February 17, 2012
PARIS. Guillaume is back on Gitanes. Thirty a day. We’re sipping an 11am cognac in Paullie’s. It’s brilliant to find a café that still smokes. Paullie wears his smelly green cap over his eyes and plays endless Hubert Rostaing and Django tracks. That way he never reads or hears about squeaky don’t-do-this laws.
Guillaume says St Peter never slammed the door on a guy just because he had nicotine stained fingers. So be it. Guillame is my favourite philosopher. Paullie is his grandpère and knew Picasso and says when the midwife thought Picasso was still-born, his uncle blew cigar smoke up his nostrils. He choked. He screamed. He became Picasso.
So we’re sitting here because I had cabin fever in my studio
across La Manche. As beautiful as
it is and as a painter I should know, nearly two weeks of the snow white stuff,
flat batteries, steaming soup and the Krug cellar shrinking I declared enough
is enough. The lane is a mile away from the house. Nevertheless, on went the squelchy
boots and I trudged. Hardly Scotty
of the Antarctic, but my lone explorer thing took on I-may-be-sometime
proportions. I was off to see Paullie’s late friend at Tate Britain, the Picasso and Modern British Art.
This show explores the influence Picasso had on seven major British artists: Duncan Grant, Wyndham Lewis, Ben Nicholson, Henry Moore, Francis Bacon, Graham Sutherland and David Hockney.
Picasso, born 1881, died 1973 (not bad for a smoker says Guillaume) covers enormous historical and political diversity all expressed in the various phases and forms of his art. This is Picasso the chameleon. See how his work fascinated and impressed then and now. For example, what Picasso achieved in the singular Nude Seated On A Rock took Henry Moore an entire room to achieve. Hockney’s response was weak, but since then he has moved on somewhat.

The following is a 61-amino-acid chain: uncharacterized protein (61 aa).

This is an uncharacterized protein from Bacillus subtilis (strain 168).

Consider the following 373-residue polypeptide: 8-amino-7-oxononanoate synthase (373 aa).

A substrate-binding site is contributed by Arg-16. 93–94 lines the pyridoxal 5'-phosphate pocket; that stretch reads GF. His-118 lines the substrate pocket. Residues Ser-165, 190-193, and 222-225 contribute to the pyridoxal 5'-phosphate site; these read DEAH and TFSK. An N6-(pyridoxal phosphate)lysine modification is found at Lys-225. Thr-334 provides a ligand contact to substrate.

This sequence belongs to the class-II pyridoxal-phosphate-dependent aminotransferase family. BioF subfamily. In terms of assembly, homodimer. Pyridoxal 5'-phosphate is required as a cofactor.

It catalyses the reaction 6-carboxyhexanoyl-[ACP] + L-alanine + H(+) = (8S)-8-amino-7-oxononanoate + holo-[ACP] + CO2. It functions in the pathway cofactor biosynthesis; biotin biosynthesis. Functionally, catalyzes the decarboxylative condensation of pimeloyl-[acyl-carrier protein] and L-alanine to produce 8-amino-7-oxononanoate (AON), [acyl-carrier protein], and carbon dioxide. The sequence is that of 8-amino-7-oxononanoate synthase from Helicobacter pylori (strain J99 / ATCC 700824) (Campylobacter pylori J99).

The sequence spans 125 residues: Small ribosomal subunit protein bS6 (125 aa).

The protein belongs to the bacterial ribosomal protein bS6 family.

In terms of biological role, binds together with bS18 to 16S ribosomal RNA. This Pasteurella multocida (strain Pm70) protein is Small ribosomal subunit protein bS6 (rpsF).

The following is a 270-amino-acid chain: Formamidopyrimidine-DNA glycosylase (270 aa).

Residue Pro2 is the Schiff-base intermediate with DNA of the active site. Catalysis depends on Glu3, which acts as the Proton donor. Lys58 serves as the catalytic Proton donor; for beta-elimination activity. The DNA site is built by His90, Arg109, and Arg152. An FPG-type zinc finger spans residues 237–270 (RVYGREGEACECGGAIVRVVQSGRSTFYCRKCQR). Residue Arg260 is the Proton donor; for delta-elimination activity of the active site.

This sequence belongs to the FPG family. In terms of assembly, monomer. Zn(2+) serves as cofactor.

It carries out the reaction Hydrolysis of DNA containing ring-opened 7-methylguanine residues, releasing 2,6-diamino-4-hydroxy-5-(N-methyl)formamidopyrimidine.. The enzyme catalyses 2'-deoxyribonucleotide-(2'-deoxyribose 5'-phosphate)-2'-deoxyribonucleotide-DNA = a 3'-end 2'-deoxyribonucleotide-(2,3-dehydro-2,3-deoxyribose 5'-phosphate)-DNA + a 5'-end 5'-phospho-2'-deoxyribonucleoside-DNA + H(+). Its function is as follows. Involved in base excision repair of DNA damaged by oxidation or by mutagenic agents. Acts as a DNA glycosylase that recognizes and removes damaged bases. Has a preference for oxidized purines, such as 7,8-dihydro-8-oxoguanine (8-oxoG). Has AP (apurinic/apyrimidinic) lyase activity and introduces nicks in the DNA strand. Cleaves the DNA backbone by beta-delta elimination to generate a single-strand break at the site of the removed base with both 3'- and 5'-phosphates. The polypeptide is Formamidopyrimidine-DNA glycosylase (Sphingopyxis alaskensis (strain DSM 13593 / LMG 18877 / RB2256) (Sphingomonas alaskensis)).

This is an exhibition of time spans. Put yourself, say, in the year that he was born 1881: that was the year Britain, after three imperial wars, pulled her forces out of Afghanistan. Do we learn? Does art reflect life? One of the attendants says it’s like everything else: we only see what “they” let us see. She meant government. What about the government of The Tate?
For example: JMW Turner bequeathed 300 of his masterpieces to the nation alongside 30,000 watercolours, drawings and sketches. I wonder how he would feel knowing that most of it (like government records) is safely stored in its dark hold, seen only by the occasional scholar? Bet that was not quite what he had in mind. Mind you, February’s for Valentines, not chestnuts. Which is why, with one eye on my mental Eurostar timetable, I trotted off to pick up the preview bumph on next month’s Sweethearts, Artist Couples at the Pippy Houldsworth gallery in the very smart Heddon Street.
Sweethearts’ is put together by Houldsworth and Kathy Battista, director of contemporary art at the Sotheby’s institute in New York. They’re trying to explore the influence that one artist exerts upon her or his partner. Antony Gormley and Vicken Parsons, Gary Hume and Georgie Hopton, and Ian Davenport and Sue Arrowsmith are among 10 couples on show. Could be really worth a visit: 21 March to 21 April.
Paullie mutters under his greasy green cap why don’t I do a double act exhibition with My Number One Fan? Gaullaume, wonder cynic from le 5e arrondissement (or at least his grubby bit) says that’s because My Number One Fan is writer. Writers aren’t artists. I wonder if that’s what Picasso told Proust and Joyce that night in 1922 when they dined just along the way at The Majestic. Paullie’s father was a waiter. Another cognac, another Gitane, another growly cough from Guillaume and we’re off on that. Who cares what time the next train leaves Gare du Nord?
ArtScene Quote of the week
It’s only the masters that matter - Pablo Picasso